Zero Down Payment
The VA loan has many benefits, but the zero down payment feature continues to be one of the strongest selling points for choosing the VA loan. For many years, the baseline loan guarantee limit was $424,100 for much of the country, although for expensive areas, such as Washington, D.C., it was guaranteed up to $679,650. Home buyers wishing to purchase beyond these prices had to come up with a 25% down payment.
However, as of January 2020, this down payment requirement changes. Service members no longer have to make a down payment on any Ioan size, helping to increase their chances for acquiring homes with large price tags.
Private Mortgage Insurance is not Required
In order to qualify for many loan products, civilian borrowers typically have to pay for private mortgage insurance (PMI) if they do not have a substantial down payment. PMI protects the lender’s investment in your ability to make mortgage payments and helps to pay their loan back if the home goes into foreclosure.
A VA loan does not require borrowers to pay for PMI, which is a substantial savings. Remember, the government secures a portion of the loan.
Reduced Closing Costs
In keeping with the original concept of affordable homeownership for service members, the VA restricts the amount of money spent on fees during a VA loan transaction. Disabled and active duty service members normally pay the lowest amount of funding fees. These savings can be extended by asking the seller to pay for loan related closing costs and concessions.
Even with these reductions, borrowers should ensure they have 5-10% of the home’s purchase price to pay for remaining closing costs and earnest money. This money may also pay for the VA funding fee if you prefer not to put into the loan amount. The funding fee is a way for the VA to maintain the home loan program, so future military members have the financing available when they need it.
The VA loan funding fee is waived for classes of veterans who have disabilities related to their service, such as:
- If the veteran receives VA compensation for a service-connected disability.
- If the veteran who is entitled to receive compensation for a service-connected disability did not receive retirement or active duty pay.
- A surviving spouse of a veteran who died in service or from a service-connected disability.
No Pre-payment or Early Payoff Fees
Sometimes, it makes financial sense to pay off a home loan early, but not if early payment fees or penalties suck up any potential savings. The VA loan allows borrowers to pay their loans faster than the original expected life of the mortgage without incurring costly fees.
The VA Loan Is a Benefit That Lasts a Lifetime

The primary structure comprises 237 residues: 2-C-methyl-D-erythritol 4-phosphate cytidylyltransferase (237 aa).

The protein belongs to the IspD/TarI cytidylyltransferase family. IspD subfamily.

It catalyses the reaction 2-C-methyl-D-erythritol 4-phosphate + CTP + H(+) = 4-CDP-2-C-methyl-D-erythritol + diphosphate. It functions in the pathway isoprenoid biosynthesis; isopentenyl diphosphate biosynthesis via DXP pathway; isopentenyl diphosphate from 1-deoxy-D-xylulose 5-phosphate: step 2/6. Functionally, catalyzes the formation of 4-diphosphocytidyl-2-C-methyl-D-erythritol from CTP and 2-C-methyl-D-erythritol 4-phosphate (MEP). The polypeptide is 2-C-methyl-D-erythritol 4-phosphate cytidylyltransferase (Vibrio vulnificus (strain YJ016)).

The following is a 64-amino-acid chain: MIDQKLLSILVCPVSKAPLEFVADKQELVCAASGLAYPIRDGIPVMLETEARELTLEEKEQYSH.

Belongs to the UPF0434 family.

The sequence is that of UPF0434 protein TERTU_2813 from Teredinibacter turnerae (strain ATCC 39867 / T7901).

Yes, you can reuse your loan benefit--multiple times, actually. Yes, you can apply for a VA loan before another VA loan is paid in full, in certain circumstances. Even service members who have faced foreclosure or bankruptcy could be eligible for a VA loan. Do note that the VA loan is designed to purchase a primary residence. Borrowers cannot use funds for investment property vacation homes or to purchase property internationally.
Our article, Have a VA Loan? Take a Second!, explains further details and examines the circumstances when it makes financial sense to look into another VA Loan.
How Do I Start the VA Loan Process?
Military past and present have a powerful benefit in the VA loan. You’ll be hard pressed to find other loan products that have the savings options and extended capabilities to buy homes as the VA loan. But, not every lender is proficient in the VA loan process.
It is necessary to interview multiple lenders to ensure they have the knowledge to accurately deal with the government. This is especially true for those who want to apply for a second VA loan; this is a special skill set that many lenders do not have. Start with referrals from family and friends, and add in suggestions from your real estate agent before interviewing potential lenders.
Your lender will ask for stacks of documents. Here are Most Common Documents Needed for Home Financing.
Home buyers have many questions, and if VA loan financing is an option, your real estate agent should be very versed with the details of a loan, simply to guide you through the general home buying process and how a VA loan affects housing hunting. An agent with the Military Relocation Professional (MRP) Certification will have a wealth of knowledge.
MilitaryByOwner is packed with information about buying and financing a home. Not only are VA loans discussed in articles and blogs, but so are conventional loans and other federal programs such as the FHA loan. Plus, don’t miss our free ebooks dedicated to educating military members and families about the home buying process. Click below to find out more!